Point-of-care ultrasound has an important role in the management of patients with COVID-19 infection. Because the utility of each application varies by setting, individual institutions should consider how they can best use ultrasound within their specific environments.
In general, procedural guidance and focused echocardiography are high yield. Lung ultrasound has the potential to aid the diagnosis and management of patients with COVID-19 infection. Lower extremity point-of-care ultrasound for deep vein thrombosis may help guide decision making regarding anticoagulation or undifferentiated shock.
It is of the utmost priority that ultrasound not spread infection, so point-of-care ultrasound must be used only when clinically indicated. Institutions should have protocols for machine disinfection.
The highly infectious nature of the SARS-CoV-2 virus via respiratory droplets can lead to contamination of medical and radiologic devices during use.
The concern for nosocomial spread of the virus among healthcare workers and other hospitalized patients has led many societies and medical centers to recommend appropriately limiting exposure and imaging.
Point-of-care ultrasound is increasingly being used to diagnose, monitor, and manage patients in emergency departments and in those admitted to inpatient services.
In patients with COVID-19 infection it is an excellent tool for comprehensive examination given that ultrasound is already commonly used in patient care, handheld ultrasound devices are easy to clean, and the nature of the virus is critical and dynamic.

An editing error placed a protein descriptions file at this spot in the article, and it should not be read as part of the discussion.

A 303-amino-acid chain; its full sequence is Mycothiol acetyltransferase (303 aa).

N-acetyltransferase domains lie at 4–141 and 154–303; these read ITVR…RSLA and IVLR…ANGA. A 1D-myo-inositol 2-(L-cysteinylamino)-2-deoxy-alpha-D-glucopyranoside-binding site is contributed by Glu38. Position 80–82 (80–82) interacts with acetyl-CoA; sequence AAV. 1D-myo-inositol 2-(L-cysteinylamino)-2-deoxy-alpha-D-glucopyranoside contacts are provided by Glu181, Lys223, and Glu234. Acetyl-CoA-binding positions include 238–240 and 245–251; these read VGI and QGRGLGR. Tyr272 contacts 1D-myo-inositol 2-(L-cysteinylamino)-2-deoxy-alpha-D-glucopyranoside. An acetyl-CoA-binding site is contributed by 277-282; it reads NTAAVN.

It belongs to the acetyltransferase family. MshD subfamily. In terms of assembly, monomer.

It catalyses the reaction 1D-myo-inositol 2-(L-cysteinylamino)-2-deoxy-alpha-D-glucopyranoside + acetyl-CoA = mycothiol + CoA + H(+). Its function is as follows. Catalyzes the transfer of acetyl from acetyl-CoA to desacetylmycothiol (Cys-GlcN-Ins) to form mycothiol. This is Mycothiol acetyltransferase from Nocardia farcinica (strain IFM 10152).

In this Curbside Consult, we present typical lung ultrasound findings in patients with COVID-19 infection and discuss other uses of point-of-care ultrasound in their care.
We also highlight key points about the disinfection of ultrasound machines and introduce a protocol that minimizes the time needed to assess infected patients for deep vein thrombosis as well as lung and cardiac abnormalities.
Typical findings of COVID-19
Description of findings
Typical lung patterns seen on ultrasonography in patients with COVID-19 infection include the following:
- Pleural irregularity and thickening (early finding)
- Subpleural consolidations
- B lines may be seen, often derived from areas of irregular pleura; these become more confluent and diffuse as the disease progresses.
- Spared areas (a pattern of normal lung interspersed between focal B lines) are usually present early in the disease
- Nonlobar and translobar consolidation with air bronchograms
- Small localized pleural effusions may be seen, but moderate or large basilar pleural effusions are rare
Findings are nonspecific
These lung ultrasound findings are not specific to COVID-19 and are seen in other pneumonias (viral and bacterial) and inflammatory pneumonitis. Severe cases of COVID-19 are similar in appearance to acute respiratory distress syndrome from other etiologies.
The findings differ from cardiogenic pulmonary edema, which is frequently characterized by bilateral lower-lobe-predominant B lines with smooth pleura. Alternatively, lack of lung ultrasound findings consistent with COVID-19 infection in acute respiratory failure may suggest an alternative etiology.